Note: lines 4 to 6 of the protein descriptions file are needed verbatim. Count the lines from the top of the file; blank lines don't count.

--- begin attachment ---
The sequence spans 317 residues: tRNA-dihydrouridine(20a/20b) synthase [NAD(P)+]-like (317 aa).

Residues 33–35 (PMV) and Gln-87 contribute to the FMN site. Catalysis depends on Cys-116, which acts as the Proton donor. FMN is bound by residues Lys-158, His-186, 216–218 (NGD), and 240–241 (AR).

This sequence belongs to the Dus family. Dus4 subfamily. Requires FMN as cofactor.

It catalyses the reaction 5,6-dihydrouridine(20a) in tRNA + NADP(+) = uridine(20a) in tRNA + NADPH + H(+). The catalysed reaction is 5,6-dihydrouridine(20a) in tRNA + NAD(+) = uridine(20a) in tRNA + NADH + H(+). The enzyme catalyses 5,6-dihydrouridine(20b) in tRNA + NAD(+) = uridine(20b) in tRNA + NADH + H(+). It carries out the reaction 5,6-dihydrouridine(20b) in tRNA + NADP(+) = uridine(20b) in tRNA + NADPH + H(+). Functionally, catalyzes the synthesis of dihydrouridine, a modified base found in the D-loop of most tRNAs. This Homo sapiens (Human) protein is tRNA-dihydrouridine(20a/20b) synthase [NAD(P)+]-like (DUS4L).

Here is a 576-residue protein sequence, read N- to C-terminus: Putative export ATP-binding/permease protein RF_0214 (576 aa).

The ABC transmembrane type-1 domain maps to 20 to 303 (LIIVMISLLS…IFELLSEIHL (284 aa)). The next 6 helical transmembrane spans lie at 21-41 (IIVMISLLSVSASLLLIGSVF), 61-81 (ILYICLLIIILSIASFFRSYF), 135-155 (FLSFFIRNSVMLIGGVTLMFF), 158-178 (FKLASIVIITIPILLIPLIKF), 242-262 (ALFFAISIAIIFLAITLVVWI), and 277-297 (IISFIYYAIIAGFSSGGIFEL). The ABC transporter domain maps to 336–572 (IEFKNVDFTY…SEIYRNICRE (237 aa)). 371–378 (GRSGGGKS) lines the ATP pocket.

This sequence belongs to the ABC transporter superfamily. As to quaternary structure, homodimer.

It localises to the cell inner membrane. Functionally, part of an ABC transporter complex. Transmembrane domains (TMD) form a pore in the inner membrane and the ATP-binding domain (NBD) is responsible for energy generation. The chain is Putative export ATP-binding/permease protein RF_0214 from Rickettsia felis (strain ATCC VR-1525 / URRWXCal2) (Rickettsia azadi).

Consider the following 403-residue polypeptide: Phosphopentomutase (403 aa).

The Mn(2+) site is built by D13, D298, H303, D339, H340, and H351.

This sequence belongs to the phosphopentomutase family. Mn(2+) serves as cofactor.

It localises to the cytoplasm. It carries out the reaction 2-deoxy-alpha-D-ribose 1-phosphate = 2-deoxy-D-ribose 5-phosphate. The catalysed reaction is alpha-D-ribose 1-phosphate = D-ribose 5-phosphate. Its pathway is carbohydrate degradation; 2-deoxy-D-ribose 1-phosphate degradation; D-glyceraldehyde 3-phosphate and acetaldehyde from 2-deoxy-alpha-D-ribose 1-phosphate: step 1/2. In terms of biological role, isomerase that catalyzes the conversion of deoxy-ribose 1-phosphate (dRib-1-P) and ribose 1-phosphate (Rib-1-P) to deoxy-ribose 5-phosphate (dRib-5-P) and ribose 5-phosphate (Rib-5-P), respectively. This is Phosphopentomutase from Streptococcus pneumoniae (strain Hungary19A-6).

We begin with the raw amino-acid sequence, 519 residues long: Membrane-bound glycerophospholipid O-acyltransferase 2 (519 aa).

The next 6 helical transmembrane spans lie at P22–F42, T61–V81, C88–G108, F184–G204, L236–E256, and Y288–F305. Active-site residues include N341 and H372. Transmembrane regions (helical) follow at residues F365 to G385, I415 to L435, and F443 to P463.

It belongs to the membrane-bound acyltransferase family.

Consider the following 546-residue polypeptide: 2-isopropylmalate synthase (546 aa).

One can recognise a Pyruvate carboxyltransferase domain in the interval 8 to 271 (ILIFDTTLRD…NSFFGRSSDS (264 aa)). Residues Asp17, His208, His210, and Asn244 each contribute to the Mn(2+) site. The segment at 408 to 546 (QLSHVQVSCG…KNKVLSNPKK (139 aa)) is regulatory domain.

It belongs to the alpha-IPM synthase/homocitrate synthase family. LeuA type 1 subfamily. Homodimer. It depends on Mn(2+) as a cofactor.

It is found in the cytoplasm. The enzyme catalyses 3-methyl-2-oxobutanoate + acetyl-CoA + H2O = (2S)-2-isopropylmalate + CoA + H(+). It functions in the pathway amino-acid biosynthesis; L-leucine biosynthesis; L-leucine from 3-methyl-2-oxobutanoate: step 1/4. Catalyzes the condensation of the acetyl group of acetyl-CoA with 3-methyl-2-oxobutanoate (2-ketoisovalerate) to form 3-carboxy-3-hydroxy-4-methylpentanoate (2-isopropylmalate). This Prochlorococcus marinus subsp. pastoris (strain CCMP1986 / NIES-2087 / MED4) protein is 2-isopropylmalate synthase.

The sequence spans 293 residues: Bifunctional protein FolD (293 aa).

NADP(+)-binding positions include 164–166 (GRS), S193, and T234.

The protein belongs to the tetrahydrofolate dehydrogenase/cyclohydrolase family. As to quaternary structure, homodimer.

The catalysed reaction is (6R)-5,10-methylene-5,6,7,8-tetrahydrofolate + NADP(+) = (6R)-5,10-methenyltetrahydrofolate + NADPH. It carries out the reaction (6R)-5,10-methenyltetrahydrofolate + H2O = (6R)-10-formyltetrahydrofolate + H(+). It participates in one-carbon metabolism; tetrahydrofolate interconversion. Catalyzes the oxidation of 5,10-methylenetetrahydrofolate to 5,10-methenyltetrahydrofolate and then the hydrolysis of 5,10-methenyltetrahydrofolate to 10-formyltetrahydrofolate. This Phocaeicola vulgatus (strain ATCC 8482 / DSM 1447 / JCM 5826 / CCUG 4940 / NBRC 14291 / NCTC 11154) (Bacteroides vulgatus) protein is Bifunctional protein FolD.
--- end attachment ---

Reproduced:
It catalyses the reaction 5,6-dihydrouridine(20a) in tRNA + NADP(+) = uridine(20a) in tRNA + NADPH + H(+). The catalysed reaction is 5,6-dihydrouridine(20a) in tRNA + NAD(+) = uridine(20a) in tRNA + NADH + H(+). The enzyme catalyses 5,6-dihydrouridine(20b) in tRNA + NAD(+) = uridine(20b) in tRNA + NADH + H(+). It carries out the reaction 5,6-dihydrouridine(20b) in tRNA + NADP(+) = uridine(20b) in tRNA + NADPH + H(+). Functionally, catalyzes the synthesis of dihydrouridine, a modified base found in the D-loop of most tRNAs. This Homo sapiens (Human) protein is tRNA-dihydrouridine(20a/20b) synthase [NAD(P)+]-like (DUS4L).

Here is a 576-residue protein sequence, read N- to C-terminus: Putative export ATP-binding/permease protein RF_0214 (576 aa).

The ABC transmembrane type-1 domain maps to 20 to 303 (LIIVMISLLS…IFELLSEIHL (284 aa)). The next 6 helical transmembrane spans lie at 21-41 (IIVMISLLSVSASLLLIGSVF), 61-81 (ILYICLLIIILSIASFFRSYF), 135-155 (FLSFFIRNSVMLIGGVTLMFF), 158-178 (FKLASIVIITIPILLIPLIKF), 242-262 (ALFFAISIAIIFLAITLVVWI), and 277-297 (IISFIYYAIIAGFSSGGIFEL). The ABC transporter domain maps to 336–572 (IEFKNVDFTY…SEIYRNICRE (237 aa)). 371–378 (GRSGGGKS) lines the ATP pocket.